The current regulatory framework for financial institutions is based on a structure that developed many years ago. The regulatory basis for depository institutions evolved gradually in response to a series of financial crises and other important social, economic, and political events: Congress established the national bank charter in 1863 during the Civil War, the Federal Reserve System in 1913 in response to various episodes of financial instability, and the federal deposit insurance system and specialized insured depository charters (e.g., thrifts and credit unions) during the Great Depression. Changes were made to the regulatory system for insured depository institutions in the intervening years in response to other financial crises (e.g., the thrift crises of the 1980s) or as enhancements (e.g., the Gramm-Leach-Bliley Act of 1999 ("GLB Act")); but, for the most part the underlying structure resembles what existed in the 1930s. Similarly, the bifurcation between securities and futures regulation, was largely established over seventy years ago when the two industries were clearly distinct.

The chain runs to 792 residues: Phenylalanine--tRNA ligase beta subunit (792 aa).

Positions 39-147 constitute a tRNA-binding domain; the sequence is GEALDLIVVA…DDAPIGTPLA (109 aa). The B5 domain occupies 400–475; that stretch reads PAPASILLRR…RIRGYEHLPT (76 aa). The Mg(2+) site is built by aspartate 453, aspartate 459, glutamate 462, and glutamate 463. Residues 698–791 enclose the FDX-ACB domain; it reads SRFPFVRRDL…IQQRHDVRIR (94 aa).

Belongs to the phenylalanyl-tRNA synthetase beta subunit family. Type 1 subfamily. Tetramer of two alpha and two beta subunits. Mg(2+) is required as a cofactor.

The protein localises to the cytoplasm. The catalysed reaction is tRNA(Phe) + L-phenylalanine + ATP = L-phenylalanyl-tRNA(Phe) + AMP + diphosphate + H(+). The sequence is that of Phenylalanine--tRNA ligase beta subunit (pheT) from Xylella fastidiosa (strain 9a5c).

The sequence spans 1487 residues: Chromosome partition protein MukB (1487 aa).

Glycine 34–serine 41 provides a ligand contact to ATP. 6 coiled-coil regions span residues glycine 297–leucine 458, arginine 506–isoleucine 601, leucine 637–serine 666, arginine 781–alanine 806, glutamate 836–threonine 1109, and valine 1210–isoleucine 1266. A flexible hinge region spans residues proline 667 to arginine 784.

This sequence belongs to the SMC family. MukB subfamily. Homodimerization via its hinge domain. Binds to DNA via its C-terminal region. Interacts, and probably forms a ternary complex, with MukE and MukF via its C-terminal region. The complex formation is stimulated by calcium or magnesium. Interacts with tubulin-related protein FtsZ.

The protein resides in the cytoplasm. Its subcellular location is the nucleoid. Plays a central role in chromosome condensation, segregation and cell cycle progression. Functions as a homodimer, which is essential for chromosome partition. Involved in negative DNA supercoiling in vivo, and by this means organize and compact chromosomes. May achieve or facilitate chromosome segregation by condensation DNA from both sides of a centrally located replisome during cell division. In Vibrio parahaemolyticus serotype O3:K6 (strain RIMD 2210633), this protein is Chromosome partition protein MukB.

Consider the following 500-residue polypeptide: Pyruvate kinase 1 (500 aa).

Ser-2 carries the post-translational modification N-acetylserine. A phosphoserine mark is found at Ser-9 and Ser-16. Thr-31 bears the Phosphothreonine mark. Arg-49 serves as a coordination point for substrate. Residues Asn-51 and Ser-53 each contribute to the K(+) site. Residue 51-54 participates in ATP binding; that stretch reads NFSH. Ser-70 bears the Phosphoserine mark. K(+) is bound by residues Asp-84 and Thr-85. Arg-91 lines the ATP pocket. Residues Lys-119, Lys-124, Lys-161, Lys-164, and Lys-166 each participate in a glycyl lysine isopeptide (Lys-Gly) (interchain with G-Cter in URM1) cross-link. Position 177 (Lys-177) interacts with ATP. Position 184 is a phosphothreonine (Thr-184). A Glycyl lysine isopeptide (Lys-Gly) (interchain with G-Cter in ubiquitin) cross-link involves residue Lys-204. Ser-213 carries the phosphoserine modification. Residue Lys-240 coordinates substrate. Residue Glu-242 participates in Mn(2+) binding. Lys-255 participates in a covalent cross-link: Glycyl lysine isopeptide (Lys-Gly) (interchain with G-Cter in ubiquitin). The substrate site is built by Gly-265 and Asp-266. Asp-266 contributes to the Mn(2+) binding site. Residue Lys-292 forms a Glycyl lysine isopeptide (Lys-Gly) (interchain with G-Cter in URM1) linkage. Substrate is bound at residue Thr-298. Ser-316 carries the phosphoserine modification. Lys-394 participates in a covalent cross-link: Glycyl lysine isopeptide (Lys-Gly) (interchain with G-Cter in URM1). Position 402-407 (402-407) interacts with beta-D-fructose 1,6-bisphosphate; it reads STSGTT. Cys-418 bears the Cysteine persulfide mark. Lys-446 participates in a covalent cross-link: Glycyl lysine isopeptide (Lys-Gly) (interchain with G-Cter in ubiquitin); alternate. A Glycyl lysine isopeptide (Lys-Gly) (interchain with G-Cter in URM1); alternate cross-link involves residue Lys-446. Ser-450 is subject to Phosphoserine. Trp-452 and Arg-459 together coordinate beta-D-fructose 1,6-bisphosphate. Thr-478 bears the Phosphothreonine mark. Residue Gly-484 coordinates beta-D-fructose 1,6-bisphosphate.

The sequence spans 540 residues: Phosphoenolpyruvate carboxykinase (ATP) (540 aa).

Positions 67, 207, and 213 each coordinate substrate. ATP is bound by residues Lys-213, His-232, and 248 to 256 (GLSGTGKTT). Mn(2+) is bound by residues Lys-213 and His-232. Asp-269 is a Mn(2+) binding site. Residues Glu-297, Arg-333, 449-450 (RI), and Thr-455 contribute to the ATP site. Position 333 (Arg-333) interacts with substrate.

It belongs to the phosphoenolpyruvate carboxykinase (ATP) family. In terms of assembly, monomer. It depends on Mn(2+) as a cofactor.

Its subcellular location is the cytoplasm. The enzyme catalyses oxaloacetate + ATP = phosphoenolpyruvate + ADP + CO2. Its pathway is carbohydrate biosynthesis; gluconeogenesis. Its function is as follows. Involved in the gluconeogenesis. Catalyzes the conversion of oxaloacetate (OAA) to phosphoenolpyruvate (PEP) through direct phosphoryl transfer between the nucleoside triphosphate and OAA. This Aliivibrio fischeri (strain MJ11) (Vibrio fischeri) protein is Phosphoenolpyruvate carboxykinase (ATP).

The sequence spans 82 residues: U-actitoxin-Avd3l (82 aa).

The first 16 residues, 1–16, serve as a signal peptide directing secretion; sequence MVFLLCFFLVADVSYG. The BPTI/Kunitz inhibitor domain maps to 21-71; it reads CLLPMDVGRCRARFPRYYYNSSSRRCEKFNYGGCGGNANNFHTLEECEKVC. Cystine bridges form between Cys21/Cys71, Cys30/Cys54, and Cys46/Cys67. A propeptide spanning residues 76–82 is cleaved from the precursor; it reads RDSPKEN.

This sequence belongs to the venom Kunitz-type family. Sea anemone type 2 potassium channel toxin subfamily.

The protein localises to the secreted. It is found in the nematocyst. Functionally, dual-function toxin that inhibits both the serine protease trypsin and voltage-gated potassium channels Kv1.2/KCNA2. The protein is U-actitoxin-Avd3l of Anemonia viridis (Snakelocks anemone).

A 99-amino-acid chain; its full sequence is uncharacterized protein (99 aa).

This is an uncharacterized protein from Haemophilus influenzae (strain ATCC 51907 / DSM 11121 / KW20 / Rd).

In addition to the federal role for financial institution regulation, the tradition of federalism preserved a role for state authorities in certain markets. This is especially true in the insurance market, which states have regulated with limited federal involvement for over 135 years. However, state authority over depository institutions and securities companies has diminished over the years. In some cases there is a cooperative arrangement between federal and state officials, while in other cases tensions remain as to the level of state authority. In contrast, futures are regulated solely at the federal level.